Pope Francis invited the faithful on January 16 to “offer our difficulties and sufferings for the unity of Christians.” The Pope’s appeal comes as the annual Week of Prayer for Christian Unity begins January 18.
The Holy Father noted, “This year’s proposal mirrors the experience of the Magi who came from the East to Bethlehem to honour the Messianic King. We Christians, in the diversity of our confessions and traditions, are also pilgrims on the way toward full unity, and we will draw near our goal to the extent that we keep our eyes fixed on Jesus, our only Lord.”
This year’s materials and theme were chosen by the Middle East Council of Churches based in Beirut, Lebanon.
The Pope referred to the Christian practice of uniting our difficulties with the Lord on the Cross, as a type of prayer. When we offer up our pain (or discomfort or frustration or uncertainty), God takes that struggle as a prayer, strengthened by suffering, and uses it for the salvation of souls and the glory of his name.
Pope Benedict XVI called for a resurgence in this practice:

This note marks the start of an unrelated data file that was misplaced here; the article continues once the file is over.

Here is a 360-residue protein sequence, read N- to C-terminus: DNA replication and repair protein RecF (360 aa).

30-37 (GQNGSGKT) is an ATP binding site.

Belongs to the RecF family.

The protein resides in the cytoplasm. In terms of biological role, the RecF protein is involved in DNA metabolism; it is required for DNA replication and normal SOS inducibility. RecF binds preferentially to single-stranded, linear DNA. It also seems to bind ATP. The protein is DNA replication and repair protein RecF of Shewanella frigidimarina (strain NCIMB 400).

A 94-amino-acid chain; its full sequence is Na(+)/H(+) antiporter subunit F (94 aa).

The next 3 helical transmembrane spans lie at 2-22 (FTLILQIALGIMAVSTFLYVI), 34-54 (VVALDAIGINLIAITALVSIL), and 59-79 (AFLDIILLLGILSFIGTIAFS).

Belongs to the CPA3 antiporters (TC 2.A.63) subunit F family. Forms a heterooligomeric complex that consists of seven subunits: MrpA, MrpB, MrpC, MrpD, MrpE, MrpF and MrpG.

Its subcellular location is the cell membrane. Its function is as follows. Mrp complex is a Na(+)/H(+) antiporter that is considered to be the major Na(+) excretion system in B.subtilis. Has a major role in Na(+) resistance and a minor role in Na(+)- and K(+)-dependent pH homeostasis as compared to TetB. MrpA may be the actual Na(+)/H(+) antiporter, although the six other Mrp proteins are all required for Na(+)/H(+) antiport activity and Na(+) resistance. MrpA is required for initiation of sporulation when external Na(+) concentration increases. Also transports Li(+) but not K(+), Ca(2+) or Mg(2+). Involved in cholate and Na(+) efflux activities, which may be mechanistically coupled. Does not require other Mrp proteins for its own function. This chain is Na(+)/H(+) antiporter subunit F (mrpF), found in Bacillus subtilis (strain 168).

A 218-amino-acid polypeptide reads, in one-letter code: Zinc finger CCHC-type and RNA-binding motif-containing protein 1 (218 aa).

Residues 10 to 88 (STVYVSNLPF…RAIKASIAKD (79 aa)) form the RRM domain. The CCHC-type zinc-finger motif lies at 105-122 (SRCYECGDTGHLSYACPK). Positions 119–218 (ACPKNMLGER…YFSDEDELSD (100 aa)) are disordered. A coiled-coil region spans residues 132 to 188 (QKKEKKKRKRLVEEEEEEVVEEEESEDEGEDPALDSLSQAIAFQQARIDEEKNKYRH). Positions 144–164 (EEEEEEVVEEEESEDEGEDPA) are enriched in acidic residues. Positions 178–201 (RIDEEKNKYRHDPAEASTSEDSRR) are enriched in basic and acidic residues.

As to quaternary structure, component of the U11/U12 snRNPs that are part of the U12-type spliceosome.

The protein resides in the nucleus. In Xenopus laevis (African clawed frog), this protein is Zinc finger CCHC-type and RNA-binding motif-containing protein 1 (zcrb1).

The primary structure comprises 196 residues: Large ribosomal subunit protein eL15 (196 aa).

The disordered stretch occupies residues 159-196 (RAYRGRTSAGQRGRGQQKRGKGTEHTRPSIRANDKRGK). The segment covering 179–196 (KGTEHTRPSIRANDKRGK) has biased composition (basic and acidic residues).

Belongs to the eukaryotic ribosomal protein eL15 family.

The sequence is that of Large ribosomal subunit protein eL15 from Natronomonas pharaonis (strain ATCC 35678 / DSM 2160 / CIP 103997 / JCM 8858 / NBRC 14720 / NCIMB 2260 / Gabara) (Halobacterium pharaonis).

There used to be a form of devotion—perhaps less practiced today but quite widespread not long ago—that included the idea of “offering up” the minor daily hardships that continually strike at us like irritating “jabs,” thereby giving them a meaning. … What does it mean to offer something up? Those who did so were convinced that they could insert these little annoyances into Christ’s great “com-passion” so that they somehow became part of the treasury of compassion so greatly needed by the human race. In this way, even the small inconveniences of daily life could acquire meaning and contribute to the economy of good and of human love. (Spe Salvi, 40)
Pope Francis invited:
During the Week of Prayer, let us offer our difficulties and sufferings for the unity of Christians.
Traditionally, the Pope concludes this Week of Prayer with Vespers in the Basilica of Saint Paul Outside the Walls, for the feast of the conversion of the Apostle Paul on January 25.